Forty years ago today, on September 8, 1974, President Ford pardoned his predecessor Richard Nixon. As Rick Perlstein recalls in a piece published on Salon.com earlier today, it was a decision that was extraordinarily unpopular with both the media and the public at the time, but that has since become widely seen as one of Ford’s finest moments. In 2001, the John F. Kennedy Presidential Library actually gave Ford a Profile in Courage Award for the pardon. Like Perlstein, I think the press and public got it right the first time. In the years since the pardon, Perlstein argues, our political elites have come to so overvalue the appearance of “comity” that “[a]ll it takes is the incantation of magic words like ‘stability’ and ‘confidence’ and ‘consensus’ in order to inure yourself from accountability for just about any malfeasance.” The Ford pardon stands as a monument to the false view that our country cannot afford to hold our politicians accountable.
Ford’s statement announcing the pardon to the American people is a fascinating and odd document (a video of the statement can be seen here). His argument for the pardon is not particularly coherent. He seems most interested in getting the decision over with; the issue of what would happen to Nixon already threatened to dominate his month-old presidency. He repeatedly evokes God and the Constitution. He echoes Lincoln’s second inaugural address (“I have promised to uphold the Constitution, to do what is right as God gives me to see the right…”). He emphasizes his sense of responsibility and quotes Harry S. Truman (“the buck stops here”). He denies being influenced by his friendship to Richard Nixon, even while at times sounding as if his decision is based on pity for Nixon, whose “goal of peace” Ford even reaffirms in passing.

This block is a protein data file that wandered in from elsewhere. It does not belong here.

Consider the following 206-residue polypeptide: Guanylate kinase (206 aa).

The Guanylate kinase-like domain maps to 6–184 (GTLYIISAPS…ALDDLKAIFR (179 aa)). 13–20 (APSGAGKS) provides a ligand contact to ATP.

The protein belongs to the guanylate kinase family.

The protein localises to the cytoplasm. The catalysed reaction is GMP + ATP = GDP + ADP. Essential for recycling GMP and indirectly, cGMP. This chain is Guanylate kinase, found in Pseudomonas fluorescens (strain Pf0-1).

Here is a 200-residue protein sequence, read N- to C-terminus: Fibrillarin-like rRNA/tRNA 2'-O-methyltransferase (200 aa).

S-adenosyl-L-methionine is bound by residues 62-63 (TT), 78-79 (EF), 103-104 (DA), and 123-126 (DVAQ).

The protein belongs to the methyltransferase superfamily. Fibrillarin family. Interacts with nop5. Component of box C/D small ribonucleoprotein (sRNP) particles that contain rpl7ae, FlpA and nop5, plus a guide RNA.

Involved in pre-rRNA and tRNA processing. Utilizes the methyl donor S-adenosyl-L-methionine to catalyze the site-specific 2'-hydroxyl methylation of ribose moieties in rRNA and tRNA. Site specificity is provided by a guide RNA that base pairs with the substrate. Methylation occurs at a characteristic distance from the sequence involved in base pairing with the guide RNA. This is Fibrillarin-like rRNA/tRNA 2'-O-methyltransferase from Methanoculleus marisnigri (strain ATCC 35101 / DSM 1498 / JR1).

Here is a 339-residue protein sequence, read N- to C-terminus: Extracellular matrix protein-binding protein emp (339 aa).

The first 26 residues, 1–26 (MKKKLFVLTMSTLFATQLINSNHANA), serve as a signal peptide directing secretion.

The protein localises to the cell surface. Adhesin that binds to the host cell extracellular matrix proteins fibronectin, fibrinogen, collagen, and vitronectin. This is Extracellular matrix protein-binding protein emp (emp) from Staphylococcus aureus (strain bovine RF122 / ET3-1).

But the sentence that I find most striking – and bizarre – is the one quoted in the title of this post. Speaking of Richard Nixon and his family, Ford declares, “Theirs is an American tragedy in which we all have played a part.” It would be hard to write a fuzzier or more mendacious sentence about Watergate.
This is anything but a profile in courage.
 Perlstein noted on Facebook today that the piece was originally scheduled to run in the New York Times, but that an editor there bizarrely claimed to be unable to follow the argument and killed it.
 Perlstein suggests that Ford’s pardon of Nixon caused or inspired this tendency. I think the massive initial unpopularity of the pardon suggests that the story is somewhat more complicated. Sometime during the twenty years after the pardon, for reasons that I suspect were separate from it, the tendency to overvalue stability and comity had become firmly enough lodged in our elite political culture that the orthodox view of the pardon shifted.